“This excellent book fills a significant gap in the literature supporting planning education by providing clear, succinct advice on the design and implementation of small-scale student research projects.” – Chris Couch, Professor of Geography and Planning, University of Liverpool “A perfect text for supervisors to give students so that they plan their research projects carefully rather than leap headlong into data collection.” – Jean Hillier, Emeritus Professor of Sustainability and Urban Planning, RMIT University, Melbourne “Highly recommended... Ranging across topics such as planning a research programme and data management and the handling of ethical issues, the book will be very helpful to those embarking on a thesis or dissertation in the field.” – Peter Fidler, President of the University of Sunderland Research Design in Urban Planning is a short, accessible, and clearly written text on how to design research for a dissertation planning project. Aimed at both undergraduate and postgraduate levels, this text will:  • discuss research design, looking in detail at how researchers make their choices of methods  • examine these in reference to case studies/examples from the planning research literature  • explain to students how to interpret policy to define researchable questions  • review the issues comparatively  • situate the methodological questions in terms of research ethics. Packed with case studies, exercises, illustrations and summaries, Research Design in Urban Planning is an invaluable resource for students undertaking their first substantial, individual investigations.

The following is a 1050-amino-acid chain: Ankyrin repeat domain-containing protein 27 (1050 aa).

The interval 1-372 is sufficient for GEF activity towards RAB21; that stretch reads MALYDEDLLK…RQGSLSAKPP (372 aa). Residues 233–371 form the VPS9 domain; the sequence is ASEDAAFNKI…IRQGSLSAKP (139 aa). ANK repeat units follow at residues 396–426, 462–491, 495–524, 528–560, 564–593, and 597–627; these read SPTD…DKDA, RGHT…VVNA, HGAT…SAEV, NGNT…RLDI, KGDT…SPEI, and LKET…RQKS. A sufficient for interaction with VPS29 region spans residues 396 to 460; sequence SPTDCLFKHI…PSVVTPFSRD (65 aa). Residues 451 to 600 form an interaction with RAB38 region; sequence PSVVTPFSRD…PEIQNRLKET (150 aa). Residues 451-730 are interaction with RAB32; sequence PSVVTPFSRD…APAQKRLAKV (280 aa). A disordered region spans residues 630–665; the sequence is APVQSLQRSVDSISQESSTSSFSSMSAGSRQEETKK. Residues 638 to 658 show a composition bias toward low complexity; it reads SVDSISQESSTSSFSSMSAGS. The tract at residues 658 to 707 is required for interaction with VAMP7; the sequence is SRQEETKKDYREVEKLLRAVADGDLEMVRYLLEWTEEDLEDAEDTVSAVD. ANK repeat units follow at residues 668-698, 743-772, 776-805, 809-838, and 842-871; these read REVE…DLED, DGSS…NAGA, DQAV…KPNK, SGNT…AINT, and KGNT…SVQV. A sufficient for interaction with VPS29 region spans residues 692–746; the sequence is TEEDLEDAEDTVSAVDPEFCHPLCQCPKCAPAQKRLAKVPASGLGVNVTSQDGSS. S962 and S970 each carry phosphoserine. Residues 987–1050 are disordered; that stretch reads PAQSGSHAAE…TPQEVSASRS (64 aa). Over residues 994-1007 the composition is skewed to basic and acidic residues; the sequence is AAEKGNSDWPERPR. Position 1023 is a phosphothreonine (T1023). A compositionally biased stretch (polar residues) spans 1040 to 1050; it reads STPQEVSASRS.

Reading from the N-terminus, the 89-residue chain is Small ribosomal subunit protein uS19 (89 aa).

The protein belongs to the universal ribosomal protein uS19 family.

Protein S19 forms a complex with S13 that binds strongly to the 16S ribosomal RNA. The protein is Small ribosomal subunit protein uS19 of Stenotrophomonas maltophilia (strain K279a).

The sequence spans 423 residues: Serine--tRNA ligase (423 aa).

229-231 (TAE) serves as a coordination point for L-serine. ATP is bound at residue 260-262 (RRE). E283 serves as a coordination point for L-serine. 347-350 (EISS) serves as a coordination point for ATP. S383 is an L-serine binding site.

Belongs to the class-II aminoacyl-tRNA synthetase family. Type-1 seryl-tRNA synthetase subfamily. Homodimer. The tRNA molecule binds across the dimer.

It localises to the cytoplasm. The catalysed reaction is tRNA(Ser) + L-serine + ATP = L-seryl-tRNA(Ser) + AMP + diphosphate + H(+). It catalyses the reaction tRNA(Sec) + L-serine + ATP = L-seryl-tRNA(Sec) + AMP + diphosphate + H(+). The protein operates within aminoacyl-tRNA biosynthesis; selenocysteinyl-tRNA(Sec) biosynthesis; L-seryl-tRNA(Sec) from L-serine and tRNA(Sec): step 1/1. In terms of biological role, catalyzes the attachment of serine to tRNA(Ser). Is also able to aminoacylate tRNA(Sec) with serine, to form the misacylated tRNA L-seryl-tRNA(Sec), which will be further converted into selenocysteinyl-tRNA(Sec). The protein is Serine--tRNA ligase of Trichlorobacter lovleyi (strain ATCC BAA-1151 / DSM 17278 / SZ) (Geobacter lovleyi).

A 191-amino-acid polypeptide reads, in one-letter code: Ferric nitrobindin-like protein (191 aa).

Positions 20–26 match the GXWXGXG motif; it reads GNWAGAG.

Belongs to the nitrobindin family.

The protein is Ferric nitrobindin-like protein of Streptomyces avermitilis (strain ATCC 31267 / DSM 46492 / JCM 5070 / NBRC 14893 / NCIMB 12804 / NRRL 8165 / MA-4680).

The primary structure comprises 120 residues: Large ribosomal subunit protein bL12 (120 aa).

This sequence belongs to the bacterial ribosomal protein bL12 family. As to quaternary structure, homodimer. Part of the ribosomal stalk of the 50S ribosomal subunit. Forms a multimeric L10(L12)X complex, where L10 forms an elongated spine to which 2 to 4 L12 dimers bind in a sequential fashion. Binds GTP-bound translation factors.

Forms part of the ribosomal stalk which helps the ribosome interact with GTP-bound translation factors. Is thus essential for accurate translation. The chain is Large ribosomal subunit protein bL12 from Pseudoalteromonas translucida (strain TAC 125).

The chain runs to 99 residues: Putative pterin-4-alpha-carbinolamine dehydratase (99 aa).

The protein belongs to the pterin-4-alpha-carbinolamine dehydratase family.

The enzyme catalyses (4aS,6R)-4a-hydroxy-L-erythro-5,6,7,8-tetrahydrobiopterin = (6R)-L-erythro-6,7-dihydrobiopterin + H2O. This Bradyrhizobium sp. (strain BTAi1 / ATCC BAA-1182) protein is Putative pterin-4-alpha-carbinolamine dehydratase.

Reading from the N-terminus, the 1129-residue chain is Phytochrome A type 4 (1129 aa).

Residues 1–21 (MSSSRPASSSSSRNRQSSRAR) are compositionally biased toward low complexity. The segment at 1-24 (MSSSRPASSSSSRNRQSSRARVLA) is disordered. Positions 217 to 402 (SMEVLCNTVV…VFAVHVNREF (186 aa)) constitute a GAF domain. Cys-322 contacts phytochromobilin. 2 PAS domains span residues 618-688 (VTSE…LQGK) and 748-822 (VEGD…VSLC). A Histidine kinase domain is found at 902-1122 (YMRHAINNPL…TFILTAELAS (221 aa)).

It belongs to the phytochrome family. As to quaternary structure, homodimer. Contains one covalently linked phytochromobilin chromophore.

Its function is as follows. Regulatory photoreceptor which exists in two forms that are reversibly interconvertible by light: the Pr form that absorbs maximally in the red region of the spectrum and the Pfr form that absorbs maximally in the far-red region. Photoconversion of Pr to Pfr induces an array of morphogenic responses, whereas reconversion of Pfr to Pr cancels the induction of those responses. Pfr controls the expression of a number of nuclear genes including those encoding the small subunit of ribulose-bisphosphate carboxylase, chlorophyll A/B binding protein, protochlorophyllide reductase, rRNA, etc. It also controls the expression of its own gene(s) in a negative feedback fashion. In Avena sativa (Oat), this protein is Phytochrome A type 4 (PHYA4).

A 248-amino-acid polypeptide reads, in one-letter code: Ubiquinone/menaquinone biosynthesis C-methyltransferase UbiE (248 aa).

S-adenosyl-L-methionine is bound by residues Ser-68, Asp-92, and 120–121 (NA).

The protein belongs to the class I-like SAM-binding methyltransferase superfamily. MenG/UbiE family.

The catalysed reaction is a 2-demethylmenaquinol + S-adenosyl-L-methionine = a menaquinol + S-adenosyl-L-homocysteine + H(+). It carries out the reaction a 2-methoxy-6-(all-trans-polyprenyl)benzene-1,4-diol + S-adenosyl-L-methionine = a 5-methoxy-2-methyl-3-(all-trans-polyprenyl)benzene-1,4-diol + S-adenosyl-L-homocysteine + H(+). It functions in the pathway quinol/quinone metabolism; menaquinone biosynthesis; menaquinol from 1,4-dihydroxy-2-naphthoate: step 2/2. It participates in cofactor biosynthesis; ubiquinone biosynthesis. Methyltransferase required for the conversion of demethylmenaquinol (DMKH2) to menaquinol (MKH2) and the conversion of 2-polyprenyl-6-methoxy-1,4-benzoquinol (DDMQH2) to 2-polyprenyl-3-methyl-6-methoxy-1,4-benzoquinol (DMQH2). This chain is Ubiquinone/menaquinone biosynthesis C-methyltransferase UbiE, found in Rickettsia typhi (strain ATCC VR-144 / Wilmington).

Post-positivism and Planning Research

Post-positivism and Planning Research

Key questions

What sort of view of the nature of science, as practiced in the natural sciences, is commonly held?

What contribution did planning theorists think research on this model could contribute to the justification of planning policies?

What criticisms have subsequently been made of this view?

What alternative assumptions about research do we find amongst planning researchers today?

Key concepts

Positivism, post-positivism, value neutrality, framing, social construction, interpretivism, expert knowledge, paradigms, ontology, epistemology, methodology, methods, control, naturalism, ecological validity, realism, naïve realism


This chapter starts with a discussion of a widely held view of science, a view which underpins positivism and which has also influenced thinking about the nature of social research, the type of research that planners and planning academics conduct. ...

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